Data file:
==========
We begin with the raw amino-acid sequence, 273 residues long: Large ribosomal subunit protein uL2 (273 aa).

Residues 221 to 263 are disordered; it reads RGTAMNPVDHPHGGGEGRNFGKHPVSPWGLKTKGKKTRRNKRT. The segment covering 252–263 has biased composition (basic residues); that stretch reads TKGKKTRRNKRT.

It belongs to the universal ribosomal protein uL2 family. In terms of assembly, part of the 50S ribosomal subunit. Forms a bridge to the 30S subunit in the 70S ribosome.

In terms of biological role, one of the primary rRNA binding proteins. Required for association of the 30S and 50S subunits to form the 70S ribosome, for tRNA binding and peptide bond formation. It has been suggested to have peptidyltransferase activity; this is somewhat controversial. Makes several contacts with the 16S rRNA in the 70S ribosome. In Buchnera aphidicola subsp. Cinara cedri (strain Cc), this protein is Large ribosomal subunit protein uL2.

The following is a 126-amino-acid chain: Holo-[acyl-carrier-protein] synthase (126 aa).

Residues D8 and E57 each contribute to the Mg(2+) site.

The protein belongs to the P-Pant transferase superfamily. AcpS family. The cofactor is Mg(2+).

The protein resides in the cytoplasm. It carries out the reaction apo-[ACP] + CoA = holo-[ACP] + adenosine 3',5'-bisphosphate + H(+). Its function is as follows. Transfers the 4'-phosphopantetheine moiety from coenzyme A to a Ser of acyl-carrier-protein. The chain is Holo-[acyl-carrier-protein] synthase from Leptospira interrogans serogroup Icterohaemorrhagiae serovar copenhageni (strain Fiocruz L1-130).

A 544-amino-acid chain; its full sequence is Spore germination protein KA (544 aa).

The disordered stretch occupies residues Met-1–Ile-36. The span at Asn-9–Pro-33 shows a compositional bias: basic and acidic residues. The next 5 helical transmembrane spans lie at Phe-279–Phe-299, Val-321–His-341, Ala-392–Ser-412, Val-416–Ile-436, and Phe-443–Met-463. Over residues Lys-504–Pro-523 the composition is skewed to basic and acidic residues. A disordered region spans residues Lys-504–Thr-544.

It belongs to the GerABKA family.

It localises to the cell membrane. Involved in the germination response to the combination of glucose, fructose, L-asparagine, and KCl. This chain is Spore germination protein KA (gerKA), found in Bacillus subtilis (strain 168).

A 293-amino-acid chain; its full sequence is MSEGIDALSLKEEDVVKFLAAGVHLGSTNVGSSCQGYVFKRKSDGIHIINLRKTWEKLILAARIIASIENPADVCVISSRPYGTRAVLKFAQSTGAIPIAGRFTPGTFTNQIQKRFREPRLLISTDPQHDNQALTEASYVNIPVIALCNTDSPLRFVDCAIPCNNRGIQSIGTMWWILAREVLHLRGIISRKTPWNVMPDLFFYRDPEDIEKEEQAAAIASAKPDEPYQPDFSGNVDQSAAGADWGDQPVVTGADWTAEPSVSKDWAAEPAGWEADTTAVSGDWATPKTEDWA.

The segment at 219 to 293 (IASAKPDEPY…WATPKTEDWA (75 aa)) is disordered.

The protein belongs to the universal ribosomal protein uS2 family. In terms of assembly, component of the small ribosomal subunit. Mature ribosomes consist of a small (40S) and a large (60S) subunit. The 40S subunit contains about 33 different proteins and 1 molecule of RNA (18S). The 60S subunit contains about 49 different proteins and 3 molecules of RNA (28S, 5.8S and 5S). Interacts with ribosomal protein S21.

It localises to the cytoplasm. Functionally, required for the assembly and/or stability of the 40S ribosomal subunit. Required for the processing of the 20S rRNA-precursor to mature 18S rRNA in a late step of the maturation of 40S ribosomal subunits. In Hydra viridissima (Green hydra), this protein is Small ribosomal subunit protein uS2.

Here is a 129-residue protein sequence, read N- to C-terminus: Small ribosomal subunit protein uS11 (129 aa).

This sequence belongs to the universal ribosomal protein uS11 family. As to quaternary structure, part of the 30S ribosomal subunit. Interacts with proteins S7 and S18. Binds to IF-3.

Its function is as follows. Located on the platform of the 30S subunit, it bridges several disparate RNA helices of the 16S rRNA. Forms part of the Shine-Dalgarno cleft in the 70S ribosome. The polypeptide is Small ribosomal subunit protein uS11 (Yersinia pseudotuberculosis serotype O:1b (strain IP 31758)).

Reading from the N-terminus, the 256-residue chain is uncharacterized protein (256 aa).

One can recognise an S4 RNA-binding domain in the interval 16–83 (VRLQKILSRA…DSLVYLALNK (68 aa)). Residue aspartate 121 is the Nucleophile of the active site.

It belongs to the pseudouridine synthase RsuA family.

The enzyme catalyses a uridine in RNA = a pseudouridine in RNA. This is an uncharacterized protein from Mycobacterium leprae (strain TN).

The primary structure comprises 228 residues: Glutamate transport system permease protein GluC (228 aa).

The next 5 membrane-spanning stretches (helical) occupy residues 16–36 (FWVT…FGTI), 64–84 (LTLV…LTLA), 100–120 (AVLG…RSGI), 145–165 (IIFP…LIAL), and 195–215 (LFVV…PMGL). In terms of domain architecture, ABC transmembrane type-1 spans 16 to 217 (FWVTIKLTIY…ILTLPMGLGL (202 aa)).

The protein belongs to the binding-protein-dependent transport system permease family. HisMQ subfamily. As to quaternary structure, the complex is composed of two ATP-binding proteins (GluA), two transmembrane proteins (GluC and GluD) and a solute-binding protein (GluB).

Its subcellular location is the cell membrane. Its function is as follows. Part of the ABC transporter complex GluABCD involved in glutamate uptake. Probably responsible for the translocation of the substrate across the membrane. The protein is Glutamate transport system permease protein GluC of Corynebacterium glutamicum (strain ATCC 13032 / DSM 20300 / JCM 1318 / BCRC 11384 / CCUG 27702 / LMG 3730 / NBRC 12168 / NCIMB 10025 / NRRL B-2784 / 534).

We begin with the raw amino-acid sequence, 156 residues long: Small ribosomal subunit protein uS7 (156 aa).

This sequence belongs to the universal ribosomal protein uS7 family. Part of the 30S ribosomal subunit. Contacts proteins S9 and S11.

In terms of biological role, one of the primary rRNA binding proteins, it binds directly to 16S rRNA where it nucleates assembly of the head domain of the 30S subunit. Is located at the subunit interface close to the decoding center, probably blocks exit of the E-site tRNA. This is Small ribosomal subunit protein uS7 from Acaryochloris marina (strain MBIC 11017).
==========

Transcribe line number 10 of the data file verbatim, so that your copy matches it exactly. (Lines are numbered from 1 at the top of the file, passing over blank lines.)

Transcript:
The disordered stretch occupies residues Met-1–Ile-36. The span at Asn-9–Pro-33 shows a compositional bias: basic and acidic residues. The next 5 helical transmembrane spans lie at Phe-279–Phe-299, Val-321–His-341, Ala-392–Ser-412, Val-416–Ile-436, and Phe-443–Met-463. Over residues Lys-504–Pro-523 the composition is skewed to basic and acidic residues. A disordered region spans residues Lys-504–Thr-544.